Dec 2007 02

The Mist, the third Stephen King adaptation by Frank Darabont, is a pretty good suspense horror film that is constantly engaging and remains pretty much unpredictable; which is a good quality for horror suspense fair.
Thomas Jane plays David Drayton, a successful movie poster painter living in a small Maine town that is hit by a violent thunderstorm. The storm does some significant damage to the town and knocks out the electricity so Drayton along with his son and neighbor, the stubborn as hell Andre Braugher, head into town, leaving his wife behind looking upon a strange mist rolling out over the lake there house sits on. The trio heads to the grocery store to pick up supplies to find it full of people with the same idea of stocking up supplies when Dan Miller, played well by Jeffrey DeMunn comes screaming into the store, “Something in the mist!” As the mist rolls over the parking lot the supermarket patrons hear screams and the shop violently shakes as it is engulfed in the mysterious haze.
Now to tell you much else would rob the movie of it’s entertainment value in “what’s going to happen next?” Just know it keeps you tensed up and engaged, be it from the terrors outside or the insanity fear brings to some of the people in the supermarket. And that leads me to another point, if you are expecting a balls to the wall creature flick with gory grisly deaths, which there are some, you will be disappointed a bit. There is some of that but the real drama revolves around the people inside the shop and how they react to one another in this desperate time.
A few of the actors deserve some deserving credit for there work in this film. Toby Jones is just great as the smart and witty Ollie who works in the store. Jane is good as always and is criminally under used in Hollywood; he could be a mega star if given a big break. Frances Sternhagen plays is great as an elderly woman who is fighting for her life as hard as anyone in the movie. Sam Witwer is a nice find as a homegrown military boy that just misses getting out of town, while Alexa Davalos is solid as the cute girl next door cashier. Laurie Holden is also pretty good as the mother figure for Drayton’s son during the crisis and has some great back and forth with Marcia Gay Harden who is phenomenal in this film.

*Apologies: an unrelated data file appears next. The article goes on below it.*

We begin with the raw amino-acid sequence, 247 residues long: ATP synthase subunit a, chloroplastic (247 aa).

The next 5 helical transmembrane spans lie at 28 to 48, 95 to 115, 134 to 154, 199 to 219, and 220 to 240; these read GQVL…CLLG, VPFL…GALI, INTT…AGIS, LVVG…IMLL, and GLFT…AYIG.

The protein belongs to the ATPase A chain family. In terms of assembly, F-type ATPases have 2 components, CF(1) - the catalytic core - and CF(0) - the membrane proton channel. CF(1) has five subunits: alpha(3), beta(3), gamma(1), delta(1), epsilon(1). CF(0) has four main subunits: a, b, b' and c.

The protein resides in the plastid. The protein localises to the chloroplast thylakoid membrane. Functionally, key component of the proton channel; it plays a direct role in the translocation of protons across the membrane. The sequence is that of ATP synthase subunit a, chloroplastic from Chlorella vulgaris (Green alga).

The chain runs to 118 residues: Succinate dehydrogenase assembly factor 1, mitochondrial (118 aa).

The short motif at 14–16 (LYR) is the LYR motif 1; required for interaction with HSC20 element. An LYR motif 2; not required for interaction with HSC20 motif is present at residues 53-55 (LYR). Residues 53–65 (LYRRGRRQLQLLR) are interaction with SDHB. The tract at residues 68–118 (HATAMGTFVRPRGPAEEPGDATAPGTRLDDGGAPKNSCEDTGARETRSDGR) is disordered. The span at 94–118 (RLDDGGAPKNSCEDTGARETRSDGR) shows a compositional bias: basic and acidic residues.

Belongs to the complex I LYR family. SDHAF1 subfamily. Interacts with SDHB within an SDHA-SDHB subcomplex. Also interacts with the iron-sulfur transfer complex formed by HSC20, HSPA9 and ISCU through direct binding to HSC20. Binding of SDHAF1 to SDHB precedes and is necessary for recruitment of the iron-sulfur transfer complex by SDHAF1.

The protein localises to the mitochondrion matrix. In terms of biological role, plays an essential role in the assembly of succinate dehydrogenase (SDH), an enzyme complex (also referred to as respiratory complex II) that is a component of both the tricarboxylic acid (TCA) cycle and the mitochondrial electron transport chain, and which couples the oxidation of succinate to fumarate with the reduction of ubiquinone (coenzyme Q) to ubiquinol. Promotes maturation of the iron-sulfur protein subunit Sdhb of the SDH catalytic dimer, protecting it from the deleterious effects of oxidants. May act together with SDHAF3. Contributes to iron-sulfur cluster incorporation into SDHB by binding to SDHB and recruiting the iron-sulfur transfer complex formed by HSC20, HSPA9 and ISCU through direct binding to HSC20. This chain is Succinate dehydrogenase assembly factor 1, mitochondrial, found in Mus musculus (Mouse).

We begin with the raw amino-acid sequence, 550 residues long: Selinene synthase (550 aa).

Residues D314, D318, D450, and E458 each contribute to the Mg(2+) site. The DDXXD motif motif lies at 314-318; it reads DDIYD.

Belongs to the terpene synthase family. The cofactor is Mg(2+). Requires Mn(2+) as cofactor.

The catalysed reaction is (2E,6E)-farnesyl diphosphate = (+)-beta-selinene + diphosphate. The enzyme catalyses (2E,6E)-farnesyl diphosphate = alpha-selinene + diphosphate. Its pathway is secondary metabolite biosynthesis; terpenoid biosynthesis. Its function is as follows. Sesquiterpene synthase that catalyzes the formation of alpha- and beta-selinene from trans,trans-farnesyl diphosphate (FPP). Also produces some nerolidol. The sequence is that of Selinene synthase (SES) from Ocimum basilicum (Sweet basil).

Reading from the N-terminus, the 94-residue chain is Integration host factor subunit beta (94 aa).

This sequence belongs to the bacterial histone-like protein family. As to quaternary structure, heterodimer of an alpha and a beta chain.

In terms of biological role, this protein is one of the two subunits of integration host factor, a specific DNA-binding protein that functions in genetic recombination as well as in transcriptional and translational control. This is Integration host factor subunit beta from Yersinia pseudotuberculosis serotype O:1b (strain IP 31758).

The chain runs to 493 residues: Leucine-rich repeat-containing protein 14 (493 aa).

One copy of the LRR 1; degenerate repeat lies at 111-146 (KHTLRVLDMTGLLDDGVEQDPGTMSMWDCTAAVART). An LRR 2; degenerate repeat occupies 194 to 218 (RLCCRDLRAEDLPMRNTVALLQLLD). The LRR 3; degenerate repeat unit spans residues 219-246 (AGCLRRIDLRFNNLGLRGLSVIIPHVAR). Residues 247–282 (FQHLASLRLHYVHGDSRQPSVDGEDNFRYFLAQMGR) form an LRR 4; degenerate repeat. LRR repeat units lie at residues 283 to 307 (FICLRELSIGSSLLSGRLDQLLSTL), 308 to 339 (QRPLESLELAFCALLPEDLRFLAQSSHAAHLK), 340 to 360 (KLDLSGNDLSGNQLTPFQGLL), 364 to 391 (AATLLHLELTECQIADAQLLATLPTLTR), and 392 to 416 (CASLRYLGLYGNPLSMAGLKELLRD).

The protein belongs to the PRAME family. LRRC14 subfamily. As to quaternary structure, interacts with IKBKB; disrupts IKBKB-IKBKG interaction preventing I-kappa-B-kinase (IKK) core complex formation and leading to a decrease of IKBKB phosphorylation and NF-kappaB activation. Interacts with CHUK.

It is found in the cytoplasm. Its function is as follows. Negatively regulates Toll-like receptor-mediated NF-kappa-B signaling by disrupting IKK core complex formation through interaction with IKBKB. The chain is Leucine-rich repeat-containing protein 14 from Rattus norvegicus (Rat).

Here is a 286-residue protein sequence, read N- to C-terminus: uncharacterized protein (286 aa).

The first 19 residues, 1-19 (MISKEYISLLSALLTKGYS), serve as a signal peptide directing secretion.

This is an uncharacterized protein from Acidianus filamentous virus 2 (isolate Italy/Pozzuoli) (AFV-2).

Harden owns every scene she is in as the fire and brimstone bible beater and you will love to hate her as the film goes by. Her character’s arc in the film is the most interesting and compelling and sadly is probably fairly accurate if people were in a similar life or death situation. She spouts off to people and just raises everybody’s blood temperature throughout the film and you just dread, in a good way, every time she comes on screen.
Also to note, this film is quite funny at times with some good lines through out. Also the film does a good job of making sure you feel nobody is safe and they aren’t. The special effects at times left a bit to be desired, but Darabont was working with a smaller budget and considering that they are more than good enough most of the time. The mist is also extremely well done but it must have been a pain in the ass to work with.
All in all, this is a solid effort from Darabont and crew and while it isn’t the best thing in the world, it is a fun way to spend a couple hours if you are up for some scares and human drama.


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